The NFL had a lock-out that lasted most of the summer. When the two sides there reached an agreement, the summer was over. But the end result to fans? One preseason game - the Hall of Fame Game - was cancelled. While free agency, team workouts and getting draft picks signed were all dramatically different, the average fan knows one very simple reality: football goes on.
When the NFL season is supposed to start in early September, it will. From a very basic perspective, football didn't miss a beat.
After the Dallas Mavericks defeated the Miami Heat to win their first NBA championship, the same fate that took football players away from their normal routine hit basketball players. But the circumstances are overwhelmingly different between the NFL and NBA.
With the NFL, the issues were both financial and systemic; player safety and the long-term impact of playing a violent game on the bodies of football players was a major consideration. For basketball, the issues are 100 percent financial.
In fact, it appears "lock-out" might be the wrong word for the current labor issues in the NBA.
NFL players had nowhere to go; the CFL doesn't pay the way the NFL does, and the game is different. Same story with arena football. For the NFL, the end-game was simple: get a deal done or sit at home.
As you may have heard, NBA players have options.
Deron Williams has already signed a deal to play ball in Turkey. The same team that signed Williams is reportedly chasing Kevin Durant, and rumors are swirling that Kobe Bryant might take his game overseas. Rookie Kyle Singler signed a deal to play in Spain this season, and Ron Artest as been negotiating with a team in London. All of these contracts will have the option for the player to leave immediately if the NBA season is set to begin.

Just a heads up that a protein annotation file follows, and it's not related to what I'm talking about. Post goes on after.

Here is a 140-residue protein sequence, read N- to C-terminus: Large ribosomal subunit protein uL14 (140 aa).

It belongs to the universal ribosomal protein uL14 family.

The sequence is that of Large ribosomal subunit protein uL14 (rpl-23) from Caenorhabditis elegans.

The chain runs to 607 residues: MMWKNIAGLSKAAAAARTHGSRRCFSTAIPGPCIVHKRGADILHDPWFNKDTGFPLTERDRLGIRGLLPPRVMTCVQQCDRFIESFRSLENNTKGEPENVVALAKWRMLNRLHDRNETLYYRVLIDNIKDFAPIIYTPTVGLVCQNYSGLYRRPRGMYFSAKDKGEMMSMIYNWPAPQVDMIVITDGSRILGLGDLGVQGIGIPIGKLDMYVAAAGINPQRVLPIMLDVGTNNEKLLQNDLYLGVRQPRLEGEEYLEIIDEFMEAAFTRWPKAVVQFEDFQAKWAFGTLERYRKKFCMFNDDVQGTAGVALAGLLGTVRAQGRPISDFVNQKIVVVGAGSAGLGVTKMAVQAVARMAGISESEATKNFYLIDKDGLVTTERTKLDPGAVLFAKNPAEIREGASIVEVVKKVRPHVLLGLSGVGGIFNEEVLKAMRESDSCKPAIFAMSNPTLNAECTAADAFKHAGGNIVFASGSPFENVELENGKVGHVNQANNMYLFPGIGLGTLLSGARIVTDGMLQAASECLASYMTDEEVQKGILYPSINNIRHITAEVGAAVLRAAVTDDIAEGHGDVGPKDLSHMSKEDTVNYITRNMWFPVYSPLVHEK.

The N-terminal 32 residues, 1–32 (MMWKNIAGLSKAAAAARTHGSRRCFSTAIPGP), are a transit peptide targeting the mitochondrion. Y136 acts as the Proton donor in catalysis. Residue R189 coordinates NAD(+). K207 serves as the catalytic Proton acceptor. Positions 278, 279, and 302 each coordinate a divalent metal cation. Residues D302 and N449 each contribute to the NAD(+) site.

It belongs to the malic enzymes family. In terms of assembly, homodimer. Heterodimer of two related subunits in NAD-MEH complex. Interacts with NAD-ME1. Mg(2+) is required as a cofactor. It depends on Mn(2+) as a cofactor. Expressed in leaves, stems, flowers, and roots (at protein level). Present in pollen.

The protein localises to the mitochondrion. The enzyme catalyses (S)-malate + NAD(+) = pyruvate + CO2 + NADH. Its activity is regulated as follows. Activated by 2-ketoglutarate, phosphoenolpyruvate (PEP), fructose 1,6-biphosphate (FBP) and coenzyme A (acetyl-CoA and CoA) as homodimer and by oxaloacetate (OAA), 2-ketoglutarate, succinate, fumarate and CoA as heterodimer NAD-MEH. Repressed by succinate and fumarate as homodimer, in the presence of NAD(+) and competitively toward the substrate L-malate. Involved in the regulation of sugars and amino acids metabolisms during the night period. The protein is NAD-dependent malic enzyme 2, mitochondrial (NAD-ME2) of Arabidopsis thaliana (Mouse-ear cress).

The fact is, basketball isn't as physically demanding as football, and can be played anywhere. And money will be played for elite players to take their talents anywhere - except South Beach.
Williams reportedly signed for $5 million in Turkey. There are rumors that Bryant, Durant and Dwyane Wade have heard the phrase "million per month" with a number in front of it.
The only reason the NFL got their deal done when they did was a sense of urgency. The big-time names of the game - Peyton Manning, Tom Brady, Drew Brees - were personally identified on a lawsuit of the NFL; the superstars and the average, roster-filling player were stuck in the same scenario: no play, no pay.
The superstars in the NBA will not share the same sense of urgency that the bottom-feeding role players will during this lockout. As long as Williams can get paid in Turkey and his teammate in New Jersey, Kris Humphries, is marrying a Kardashian (and her... bank account...), why would either one of them ultimately care if Dan Gadzuric or Marshon Brooks gets a penny?
With major issues to resolve and players still getting paid, fans shouldn't bank on seeing their favorite NBA teams on the court any time soon.